Sunday, August 15, 2010

Random plant event: Aloe maculata offset

I'm kind of impressed with myself on this one, and some of the other Aloes I have. I mean, I'm not saying there should be a national holiday or anything, but I'm surprised that I've managed to keep this plant growing as long as I have, given that I've never had that much full-sun space available. The credit, of course, goes to the genus: I hadn't imagined that Aloes could be so flexible.

I've had A. maculata since April 2007. I've been calling it by the synonym A. saponaria all this time, and only just today confirmed for myself that maculata is the correct name. So that's one more thing to do a find-and-replace for on the blog.

It's a little funny-looking, because it's been getting light from the side (window), instead of from overhead like it would naturally. The downward-arching leaves are its way of trying to point as much leaf surface at the light source as possible. This makes it harder to get the plant off and on the shelves, which is annoying, but otherwise it seems harmless.

And now there's an offset. If it'd been outside for these past three years, it would probably have done that a long time ago, but at least it's doing it, finally. It's been a nice, solid, quiet plant. I won't mind having more of them.


Han said...

I've such an aloe too. I don't know its ID. The A. maculata I see online seems to have shorter leaves. I name mine temperary A. branddraaiensis. I know it's not correct too. Here is the photo of my aloe.

Liza said...

Hmm, I don't think it warrants a national holiday. But the state should totally give you some sort of ceremony. Maybe a parade, too.

Pat said...

My Aloe vera got a holiday out in the sun last year. Just to make it easier to water the other plants on the windowsill. About 75cm across. The slugs had it down to the bare stumps in less than a week.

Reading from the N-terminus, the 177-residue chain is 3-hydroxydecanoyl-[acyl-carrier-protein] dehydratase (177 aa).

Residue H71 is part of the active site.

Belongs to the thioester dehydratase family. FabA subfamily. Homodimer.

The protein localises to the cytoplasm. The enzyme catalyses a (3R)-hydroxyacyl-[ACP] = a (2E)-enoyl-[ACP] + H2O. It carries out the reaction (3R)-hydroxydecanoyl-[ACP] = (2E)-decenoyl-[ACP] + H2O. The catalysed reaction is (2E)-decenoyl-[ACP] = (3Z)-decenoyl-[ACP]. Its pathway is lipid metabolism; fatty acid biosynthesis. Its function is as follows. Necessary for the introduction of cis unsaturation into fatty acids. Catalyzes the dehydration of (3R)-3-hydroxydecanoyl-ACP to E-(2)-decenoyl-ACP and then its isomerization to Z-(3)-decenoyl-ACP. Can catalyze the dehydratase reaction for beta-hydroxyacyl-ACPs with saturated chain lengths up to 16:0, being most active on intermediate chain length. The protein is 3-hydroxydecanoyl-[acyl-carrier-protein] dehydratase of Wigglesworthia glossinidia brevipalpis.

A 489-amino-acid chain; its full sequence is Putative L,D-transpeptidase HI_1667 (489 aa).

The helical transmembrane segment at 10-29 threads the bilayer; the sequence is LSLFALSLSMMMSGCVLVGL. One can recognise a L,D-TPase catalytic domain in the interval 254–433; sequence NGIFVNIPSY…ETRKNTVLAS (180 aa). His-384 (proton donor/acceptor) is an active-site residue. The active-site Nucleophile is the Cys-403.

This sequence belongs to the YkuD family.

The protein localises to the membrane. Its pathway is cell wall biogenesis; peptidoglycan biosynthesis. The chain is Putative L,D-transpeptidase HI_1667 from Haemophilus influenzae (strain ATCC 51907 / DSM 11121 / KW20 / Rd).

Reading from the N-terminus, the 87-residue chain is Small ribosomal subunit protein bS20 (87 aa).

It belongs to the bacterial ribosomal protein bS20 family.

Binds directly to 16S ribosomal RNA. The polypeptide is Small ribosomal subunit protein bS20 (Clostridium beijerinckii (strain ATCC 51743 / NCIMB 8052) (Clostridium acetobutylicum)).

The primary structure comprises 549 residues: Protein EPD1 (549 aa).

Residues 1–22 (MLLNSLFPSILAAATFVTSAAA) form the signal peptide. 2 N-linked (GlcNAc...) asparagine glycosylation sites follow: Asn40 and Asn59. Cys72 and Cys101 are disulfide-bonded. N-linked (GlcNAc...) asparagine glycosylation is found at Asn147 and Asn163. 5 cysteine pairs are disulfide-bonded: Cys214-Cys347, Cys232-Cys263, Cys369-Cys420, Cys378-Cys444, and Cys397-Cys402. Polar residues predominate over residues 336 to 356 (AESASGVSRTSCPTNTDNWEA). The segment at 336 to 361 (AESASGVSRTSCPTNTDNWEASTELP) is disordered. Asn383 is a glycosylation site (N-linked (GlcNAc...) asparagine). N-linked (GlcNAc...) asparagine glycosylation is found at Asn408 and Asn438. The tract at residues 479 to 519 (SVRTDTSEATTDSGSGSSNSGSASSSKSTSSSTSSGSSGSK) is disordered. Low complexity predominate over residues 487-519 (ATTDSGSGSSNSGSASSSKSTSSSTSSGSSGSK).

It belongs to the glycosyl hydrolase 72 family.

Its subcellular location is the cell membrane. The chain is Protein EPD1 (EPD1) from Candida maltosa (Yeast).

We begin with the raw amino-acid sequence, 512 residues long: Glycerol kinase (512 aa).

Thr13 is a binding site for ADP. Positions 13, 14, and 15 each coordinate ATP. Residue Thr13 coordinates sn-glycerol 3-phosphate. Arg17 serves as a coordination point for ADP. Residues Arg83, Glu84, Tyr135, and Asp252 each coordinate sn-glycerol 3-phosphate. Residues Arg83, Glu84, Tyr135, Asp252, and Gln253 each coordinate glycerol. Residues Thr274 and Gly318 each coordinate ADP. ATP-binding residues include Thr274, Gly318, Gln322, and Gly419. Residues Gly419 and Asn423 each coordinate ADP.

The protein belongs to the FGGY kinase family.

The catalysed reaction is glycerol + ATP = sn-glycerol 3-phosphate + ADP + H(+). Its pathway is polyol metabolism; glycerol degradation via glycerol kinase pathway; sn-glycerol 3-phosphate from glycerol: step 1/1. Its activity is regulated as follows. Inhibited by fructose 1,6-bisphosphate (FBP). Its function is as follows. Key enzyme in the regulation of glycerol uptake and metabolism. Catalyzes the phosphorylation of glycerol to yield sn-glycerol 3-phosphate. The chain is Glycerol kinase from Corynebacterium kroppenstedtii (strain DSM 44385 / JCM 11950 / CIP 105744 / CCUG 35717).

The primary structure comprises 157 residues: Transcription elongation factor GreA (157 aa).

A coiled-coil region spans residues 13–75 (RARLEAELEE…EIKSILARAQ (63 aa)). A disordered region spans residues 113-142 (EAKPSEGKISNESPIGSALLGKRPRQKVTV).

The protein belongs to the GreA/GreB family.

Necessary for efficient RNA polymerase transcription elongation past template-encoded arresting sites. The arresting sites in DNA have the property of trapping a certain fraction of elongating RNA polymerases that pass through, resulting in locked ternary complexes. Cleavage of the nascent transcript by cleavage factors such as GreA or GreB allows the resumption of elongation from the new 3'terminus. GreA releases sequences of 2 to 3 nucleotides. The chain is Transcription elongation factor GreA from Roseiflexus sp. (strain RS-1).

mr_subjunctive said...


Yeah, I don't think you have maculata/saponaria, but I don't have a good guess about what that plant actually is, and I'm not even remotely an expert on Aloe taxonomy. The images that come up for a. branddraaiensis vary a lot, to where I'm not entirely clear what the plant is supposed to look like.


I'd actually be fine with a statue. Not even a marble statue. Bronze would be fine.


From what I'm learning about Aloe vera (barbadensis) as I research for the upcoming profile, I'm really surprised by this.

You may have given the slugs really uncomfortable diarrhea, if that makes you feel any better.[1]


[1] I don't think slugs actually get diarrhea. But one never knows.

Pat said...

Perhaps that is why they had to eat so much of it. They seemed perfectly happy with it and ignored all the other plants around it. They might be able to ignore the anthraquinones like birds ignore the heat of chili.

Now my root cutting has recovered I have thought of adding a bit of it to slug traps.